Патент USA US3065152код для вставки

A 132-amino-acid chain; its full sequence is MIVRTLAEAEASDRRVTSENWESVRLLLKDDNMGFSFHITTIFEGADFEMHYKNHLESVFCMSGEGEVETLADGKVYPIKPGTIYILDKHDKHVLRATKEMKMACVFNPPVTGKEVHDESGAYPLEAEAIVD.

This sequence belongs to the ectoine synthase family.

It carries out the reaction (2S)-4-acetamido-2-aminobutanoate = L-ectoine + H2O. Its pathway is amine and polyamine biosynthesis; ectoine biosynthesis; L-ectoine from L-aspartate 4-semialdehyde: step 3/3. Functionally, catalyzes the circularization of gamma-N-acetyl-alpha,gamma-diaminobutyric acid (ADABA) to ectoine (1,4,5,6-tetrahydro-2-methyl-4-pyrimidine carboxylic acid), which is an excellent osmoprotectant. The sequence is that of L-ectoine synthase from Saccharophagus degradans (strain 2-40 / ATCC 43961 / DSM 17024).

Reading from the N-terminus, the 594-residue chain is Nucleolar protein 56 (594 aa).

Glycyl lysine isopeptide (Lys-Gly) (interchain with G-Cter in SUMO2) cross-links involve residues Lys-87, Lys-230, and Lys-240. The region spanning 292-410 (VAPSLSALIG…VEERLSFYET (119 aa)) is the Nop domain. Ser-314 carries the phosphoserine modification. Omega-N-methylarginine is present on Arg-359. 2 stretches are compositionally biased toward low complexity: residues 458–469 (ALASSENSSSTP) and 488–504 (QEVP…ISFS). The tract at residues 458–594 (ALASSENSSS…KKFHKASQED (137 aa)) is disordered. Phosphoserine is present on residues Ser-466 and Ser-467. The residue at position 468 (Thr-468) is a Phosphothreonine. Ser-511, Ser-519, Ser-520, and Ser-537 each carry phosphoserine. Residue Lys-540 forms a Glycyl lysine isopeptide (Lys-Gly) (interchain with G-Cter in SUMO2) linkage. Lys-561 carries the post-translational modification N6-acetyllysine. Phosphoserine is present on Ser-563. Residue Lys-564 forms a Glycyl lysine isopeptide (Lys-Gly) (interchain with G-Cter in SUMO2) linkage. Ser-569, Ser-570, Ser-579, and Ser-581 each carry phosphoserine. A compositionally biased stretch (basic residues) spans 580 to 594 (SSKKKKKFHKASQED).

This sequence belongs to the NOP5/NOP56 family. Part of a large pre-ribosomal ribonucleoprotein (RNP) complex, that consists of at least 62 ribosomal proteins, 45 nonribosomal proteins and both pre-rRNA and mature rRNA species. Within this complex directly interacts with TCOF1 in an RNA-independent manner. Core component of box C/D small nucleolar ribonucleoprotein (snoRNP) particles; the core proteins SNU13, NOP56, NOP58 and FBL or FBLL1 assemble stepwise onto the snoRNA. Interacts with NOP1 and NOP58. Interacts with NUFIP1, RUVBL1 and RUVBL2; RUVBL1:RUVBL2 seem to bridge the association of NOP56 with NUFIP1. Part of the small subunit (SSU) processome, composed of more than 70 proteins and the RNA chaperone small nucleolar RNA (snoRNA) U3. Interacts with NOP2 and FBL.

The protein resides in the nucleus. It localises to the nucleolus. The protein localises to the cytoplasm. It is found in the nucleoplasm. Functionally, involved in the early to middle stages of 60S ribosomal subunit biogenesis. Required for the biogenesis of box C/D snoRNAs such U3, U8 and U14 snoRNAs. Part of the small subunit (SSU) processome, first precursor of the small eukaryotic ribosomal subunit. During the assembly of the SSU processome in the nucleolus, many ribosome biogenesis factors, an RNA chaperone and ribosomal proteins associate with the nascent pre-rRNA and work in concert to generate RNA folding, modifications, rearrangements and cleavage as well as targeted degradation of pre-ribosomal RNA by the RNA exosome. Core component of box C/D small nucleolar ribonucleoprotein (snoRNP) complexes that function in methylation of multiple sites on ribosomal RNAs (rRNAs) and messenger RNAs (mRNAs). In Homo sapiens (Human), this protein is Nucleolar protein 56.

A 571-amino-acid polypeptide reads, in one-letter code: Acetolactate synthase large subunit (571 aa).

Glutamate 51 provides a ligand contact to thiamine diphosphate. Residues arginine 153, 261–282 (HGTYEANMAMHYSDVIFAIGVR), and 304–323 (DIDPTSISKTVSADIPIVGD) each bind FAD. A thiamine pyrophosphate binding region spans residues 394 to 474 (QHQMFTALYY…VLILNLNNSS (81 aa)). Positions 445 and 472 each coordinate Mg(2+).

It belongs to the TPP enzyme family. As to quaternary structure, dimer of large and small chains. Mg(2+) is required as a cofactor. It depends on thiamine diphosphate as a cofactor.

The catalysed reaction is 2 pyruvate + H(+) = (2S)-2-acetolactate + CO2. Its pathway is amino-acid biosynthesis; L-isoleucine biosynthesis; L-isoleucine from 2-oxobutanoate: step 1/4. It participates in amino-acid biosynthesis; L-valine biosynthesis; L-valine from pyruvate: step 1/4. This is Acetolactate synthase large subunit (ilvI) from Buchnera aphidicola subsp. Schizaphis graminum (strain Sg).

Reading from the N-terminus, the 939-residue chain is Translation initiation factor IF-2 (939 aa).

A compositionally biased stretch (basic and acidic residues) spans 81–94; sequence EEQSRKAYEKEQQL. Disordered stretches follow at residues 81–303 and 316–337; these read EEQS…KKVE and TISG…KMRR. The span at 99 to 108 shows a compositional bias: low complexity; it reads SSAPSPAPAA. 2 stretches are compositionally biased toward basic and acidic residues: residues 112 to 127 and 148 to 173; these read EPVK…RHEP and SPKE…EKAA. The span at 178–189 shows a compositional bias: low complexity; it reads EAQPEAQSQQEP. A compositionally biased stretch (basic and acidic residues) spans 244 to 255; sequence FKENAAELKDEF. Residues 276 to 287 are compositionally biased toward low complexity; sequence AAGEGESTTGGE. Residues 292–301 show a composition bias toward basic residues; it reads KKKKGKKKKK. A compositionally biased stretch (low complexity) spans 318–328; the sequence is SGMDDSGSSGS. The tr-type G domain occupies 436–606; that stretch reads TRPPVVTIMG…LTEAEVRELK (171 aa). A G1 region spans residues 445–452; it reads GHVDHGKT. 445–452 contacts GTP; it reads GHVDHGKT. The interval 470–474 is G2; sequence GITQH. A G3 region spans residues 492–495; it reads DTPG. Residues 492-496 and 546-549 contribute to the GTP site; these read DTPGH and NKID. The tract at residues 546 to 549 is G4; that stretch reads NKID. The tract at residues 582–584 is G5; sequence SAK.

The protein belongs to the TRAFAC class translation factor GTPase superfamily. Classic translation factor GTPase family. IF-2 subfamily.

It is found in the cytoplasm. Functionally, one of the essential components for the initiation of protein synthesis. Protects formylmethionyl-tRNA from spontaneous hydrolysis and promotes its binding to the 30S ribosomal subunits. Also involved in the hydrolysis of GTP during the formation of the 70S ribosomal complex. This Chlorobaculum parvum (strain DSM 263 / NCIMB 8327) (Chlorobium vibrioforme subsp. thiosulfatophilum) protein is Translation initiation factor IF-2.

United States Patent O??ce 1 3 065 142 GASTRIC RESISTANT ,MEbHCINAL PREPARATIGN Harold J. Antonides, Kanitahee, llll., assigncr, by mesne assignments, to Armour-Pharmaceutical Company, a corporation of Deiaware No Drawing. Filed July 30, 1958, Ser. No. 751,829 6 Claims. (6!. 167-432) This invention relates to a gastric resistant medicinal preparation, and more particularly to a medicinal prepara tion containing at least one medicinal component being substantially resistant to gastric disintegration. ' There is contemplated by this invention a process for preparing a gastric resistant medicinal preparation, which includes the steps of intimately mixing a medicinal agent and a substantially solid gastric resistant material, then treating the resulting mixture to liquefy the gastric resist ant material therein, and thereafter solidifying such mix— ture to obtain a powder in which the individual medicinal particles are substantially resistant to gastric disintegra tion. The further handling of this powder may involve the formation of medicinal granules of signi?cantly increased density by compressing such powder in, for example, a slugging operation, and then comminuting and classifying the resulting slugs to produce granules of a selected size. It will be appreciated that in a conventional “enteric coating” operation a medicinal agent, in the form of tablets, pills or pellets, is immersed in a liquid gastric resistant material to obtain surface coating of the medic inal agent with the gastric resistant material, and that the resulting preparation consists of a core of medicinal agent enveloped by laminations of the gastric resistant material. 3,065,142 Patented Nov. 20, 1962 2 in connection with pancreatin, a classical medicinal agent susceptible to destruction by gastric juice. Pancreatin is a dehydrated, defatted preparation of mammalian pancreas tissue containing a mixture of enzymes physiologically secreated by the pancreas gland into the duodenum, and thus pancreatin is both physiologically and therapeutically an enteric preparation. The practice of this invention can be described gen erally in connection with pancreatin as the medicinal agent and a mixture of para?in and glyceryl tristearate as the gastric resistant material. The para?in and glyceryl tristearate may be combined in a proportion of 1.5 parts of paraffin to 1 part of glyceryl tristearate. If desired, in order to achieve a more thorough dispersion of the pan creatin in the gastric resistant material at this stage of the operation, the mixture of paraf?n and glyceryl tri~ stearate and the pancreatin may be milled to achieve a particle size thereof of less than about 50 mesh (297 microns). Similarly, the mixing of the pancreatin and a milled mixture of paraf?n and glyceryl tristearate can be obtained at room temperature in a suitable mixing vessel to which is attached an agitator or blending apparatus. In general, this mixing operation should be obtained at a temperature at which the gastric resistant material is in solid form, and thus conveniently the operation is carried out at a temperature of from about 20 to 35° C. After completing the mixing operation, the resulting mixture is heated to a temperature at which the gastric resistant con stituent thereof is lique?ed, but below that temperature at which there is obtained decomposition of either the medic inal agent or gastric resistant material. Accordingly, this heating operation may be carried out by spreading the mixture on trays to a depth of about one-half to three On the other hand, in the process of this invention the quarter inch, and introducing the ?lled trays into a cir mixing of the medicinal agent and the substantially solid culating air oven. Thereupon, the mixture is heated at a gastric resistant material, prior to liquefaction of such gas temperature of about 155-165 ° F. for a period of about tric resistant material, provides a medicinal preparation 1A to 2 hours. Although the liquefaction of the gastric in which there is achieved a signi?cantly increased inti resistant constituent of the mixture by heating is preferred, macy between the medicinal particles and the gastric 40 this liquefaction step may also be obtained by combining resistant material. such mixture with a solvent such as a chlorinated hydro Although any substantially non-toxic material being substantially resistant to gastric disintegration may be employed in this medicinal preparation, better results may be achieved when this ingredient is an edible ester of a higher alcohol or fatty acid. For example, this gastric resistant material may be a fatty or waxy substance such as a hydrocarbon compound, e.g., para?in; a glyceryl ester of a higher fatty acid, e.g., stearic or palmitic acid; bees wax or carnauba wax. Still better results can be obtained with a mixture of at least one hydrocarbon and a glyceryl ester of at least one higher fatty acid, e.g. a glyceryl ester of stearic acid, or beeswax or carnauba wax. Especially carbon, e.g., carbon tetrachloride, and, after completing the operation, removing the solvent by evaporation. How ever, since these solvents are generally toxic, it is necessary that the removal thereof, after the liquefaction operation, be substantially complete and performed under safe conditions. After completing this liquefaction operation by heat ing the solidi?cation of the mixture may be obtained by cooling to approximately room temperature or in a de~ sirable aspect of this invention to a temperature at which the particle size of the resulting solid mass is reducible to less than about 20 mesh (840 microns). Thereafter desirable results can be obtained when this gastric resistant material is a mixture of paraffin and glyceryl tristearate. 55 the density of the medicinal particles in the mixture may be desirably increased to further reduce the solubility This gastric resistant material may be employed in a con rate and disintegration thereof in the stomach by com centration of from about 10 to 90% by weight of the pressing such particles into slugs in a slugging operation. medicinal preparation. When there is employed in this It will be apparent that the degree to which the density medicinal preparation a combination of gastric resistant materials such as para?in and glyceryl tristearate, the rela 60 of the medicinal particles is increased may be varied according to the pressure applied in the compressing tive' proportions thereof may be, for example, 40% by operation. Prior to this compressing operation, it may be weight of para?in and 60% by weight of glyceryl tri desirable to combine with the medicinal preparation ap stearate. However, it will be understood that the solu bility rate and gastric resistance of this medicinal prepara proximately 1 to 3% of a lubricant such as talc or tion may be varied by increasing or decreasing the con 65 magnesium stearate or a mixture thereof, e.g. a mixture centration of gastric resistant material in relation to the of 1% by weight of talc and 0.5% by weight of mag content of medicinal agent. nesium stearate. Granulation of the resulting slugs may It will be apparent that this invention may be applied be obtained in a milling operation employing an oscillat to any medicinal agent in a substantially solid form, al ing granulator or other milling device to obtain granules though better results are to be obtained when the medic— 70 of an average size of about 5 to 30 mesh (4000-590 inal agent is in the form of a substantially dry powder. Consequently, it is appropriate to describe the invention microns). Standardizing of the granule size of the medicinal preparation may be achieved by classifying the 3,065,142 A 3 milled product in a screening operation, and then rework ing that portion of the product of undesirable mesh size. These gastric resistant granules may be employed di The gastric soluble granules had the following com position: Percent rectly as a therapeutic agent or may be introduced into capsules or may be formed into tablets. In addition, Lactose the gastric resistant granules may be combined with gran Cornstarch lron ox bile ________________________________ __ 47 ____________________________________ __ 43 _________________________________ __ 10 ules of the same or other medicinal agents in a form The foregoing ingredients were thoroughly mixed and which is disintegrated in the stomach. granulated according to conventional methods. This invention may be further illustrated by the fol The gastric soluble Granules, in the amount of 10 lowing speci?c examples: 10 pounds, were combined with the gastric resistant granules, Example I also in the amount of 10 pounds. Accordingly, there was added to such mixture 0.2 pound of talc and 0.2 A gastric resistant preparation of pancreatin was pre pound of magnesium stearate as a lubricant, and 1 pound Percent 15 of cornstarch as a disintegrater. After thorough mix ing of the two granulations, the mixture was formed into Pancreatin _________________________________ __ 75 tablets. Para?in ___________________________________ __ 1O pared having the following composition: Example 111 Glyceryl tristearate __________________________ __ 15 A mixture of paraffin and tallow ?akes (glyceryl A medicinal composition including a gastric resistant tristearate) was milled and classis?ed to an average par component and a gastric soluble component was prepared ticle size of about 80 mesh (177 microns). creatin was also separately milled and classi?ed to an by the following method: The gastric resistant component of this composition average particle size of about 80 mesh (177 microns). The mixture of para?in and tallow ?akes, in the total was similar in formulation to and was prepared by the with 7.5 pounds of dehydrated, defatted pancreatin, hav ing a U.S.P. potency of 1:80 (proteolytic activity) and 1:70 (diastase activity). The ingredients were blended position: The pan amount of 2.5 pounds, was combined in a mixing vessel 25 by agitation at room temperature for about one hour to ‘obtain intimate mixing of the pancreatin and the gastric 30 resistant material. The resulting mixture was spread on trays to a depth of approximately % to 3/4 inch. The ?lled trays were method of Example I. The gastric soluble granules had the following com Percent Iron ox bile ________________________________ __ 25 Pepsin 1:10,000 _____________________________ __ 30 Lactose ____________________________________ __ 30 Cornstarch _________________________________ __ v15 The gastric soluble granules were combined with the heated in a circulating air oven at a temperature of ap gastric resistant granules in approximately equal quan proximately 155-165° F. for a period of one hour. After the heating operation had been completed, the trays tities. To the resulting mixture was added 1% of talic were removed from the oven and the heated mixture was of corn starch as a disintegrater. cooled to solidify the medicinal preparation. The cooled material was classi?ed to an average particle size of less than about 25 mesh (710 microns). This opera~ tion was carried out by periodically classifying an aliquot of the cooling mass to ascertain whether or not the par ticles thereof would pass a 20 mesh (840 microns) screen. After classifying of the mass had been completed, such mass was mixed in a suitable vessel with 0.1 pound of talc and 0.05 pound of magnesium stearate as a lubricant. The resulting material was compressed into very hard slugs in a slugging apparatus. The resulting slugs were granulated in an oscillating granulator to produce gran ules of an average size of from 10 to 20 mesh (2000-840 and 1% of magnesium stearate as a lubricant, and 5% After thorough mixing of the ingredients, the formula tion was formed into tablets. While in the foregoing speci?cation various embodi ments of this invention have been set forth and speci?c details thereof elaborated for the purpose of illustration, it will be apparent to those skilled in the art that this invention is susceptible to other embodiments and that many of the details can be varied widely without depart ing from the basic concept and spirit of the invention. I claim: 1. In a process for preparing a medicinal preparation containing at least one component being substantially resistant to gastric disintegration, the steps of intimately mixing a susbtantially solid medicinal agent and a sub microns). Those granules which upon classifying passed stantially solid gastric resistant material, then heating a 10 mesh (2000 microns) screen but failed to pass a 20 mesh (840 microns) screen were of the desired par ticle size. On the other hand, those particles passing the resulting mixture to liquefy the gastric resistant ma terial therein, and thereafter cooling the resulting mass to obtain a substantially dry powder medicinal prepara the 20 mesh (840 microns) screen were recompressed and ion being substantially resistant to gastric distintegration. regranulated to obtain medicinal granules of the desired 2. The product obtained by the process of claim 1. s1ze. 3. In a process for preparing a medicinal preparation The resulting preparation of medicinal granules was ‘subjected to analysis, and the results were as follows: containing at least one component being substantially resistant to gastric disintegration, the steps of intimately mixing a substantially solid medicinal agent and a sub Moisture _______________________ __ 3.24%. Petroleum benzine solubles ________ __ 25.17%. Solubility in gastric media _________ _. Solubility in intestinal media ______ __ Proteolytic activity (NF) ________ __ Diastase activity (NF) ___________ __ None in 1 hour. 60% in 2 hours. 1:70 (defatted). 1:70 (defatted). stantially solid gastric resistant material, then heating the resulting mixture to liquefy the gastric resistant mate rial therein, then cooling the mixture to obtain a solid mass of the medicinal preparation, compressing the solid. mass to increase the density of the particles therein, and milling the compressed mass to obtain granules substan Example I] tially resistant to gastric distintegration. A medicinal composition including a gastric resistant 70 4. In a process for preparing an enteric medicinal preparation, the steps of intimately mixing a subsantially component and a gastric soluble component was prepared solid medicinal agent and a substantially solid mixture of at least one hydrocarbon and a glyceryl ester of at least The gastric resistant component of this composition was one higher fatty acid substantially resistant to gastric dis similar in formulation to and was prepared by the method of Example I. 75 integration, heating the resulting mixture to liquefy the by the following method: 5 3,065,142 gastric resisant material therein, then cooling the heated mixture to obtain a solid mass having an average particle size of less than about 40 mesh (420 microns), com pressing the solid mass to increase the density of the medicinal particles therein, and milling the compressed material to obtain grandules of an average size of the from about 5 to 30 mesh (4000-590 microns). 5. In a process for preparing an enteric pancreatin preparation, the steps of intimately mixing piancreatin and a substantially solid mixture of paraffin and glyceryl 10 tristearate, heating the resulting mixture to liquefy the para?in ‘and the glyceryl tristerate, cooling the heated mix ture to obtain a solid mass having an average particle size of less than about 40 mesh (420 microns), compress ing the solid mass to increase the density of the medicinal 15 particles therein, and milling the compressed material to obtain granules of an average size of from 5 to 30 mesh 6 References Cited in the ?le of this patent UNITED STATES PATENTS 2,553,806 2,690,414 2,738,303 2,753,288 2,768,112 2,793,979 2,852,433 Bogin _______________ __ May 22, Beirckwatter _________ __ Sept. 28, Blyth _______________ __ May 13, Visscher _____________ __ July 3, Buckwalter ___________ __ Oct. 23, Svedres _____________ __ May 28, Hiatt _______________ __ Sept. 16, 1951 1954 1956 1956 1956 1957 1958 FOREIGN PATENTS 285,091 288,542 514,047 742,544 Great Great Great Great Britain _________ __ June 10, Britain _________ __ June 11, Britain __________ __ Oct. 30, Britain ________ _._ Dec. 30, 1929 1929 1939 1955 OTHER REFERENCES Micciche: “Pharmaceutical Chemical Bulletin,” vol. 6. The product obtained by the process of claim 5. 20 94, pages 48 5493 (1955). (4000-590 microns).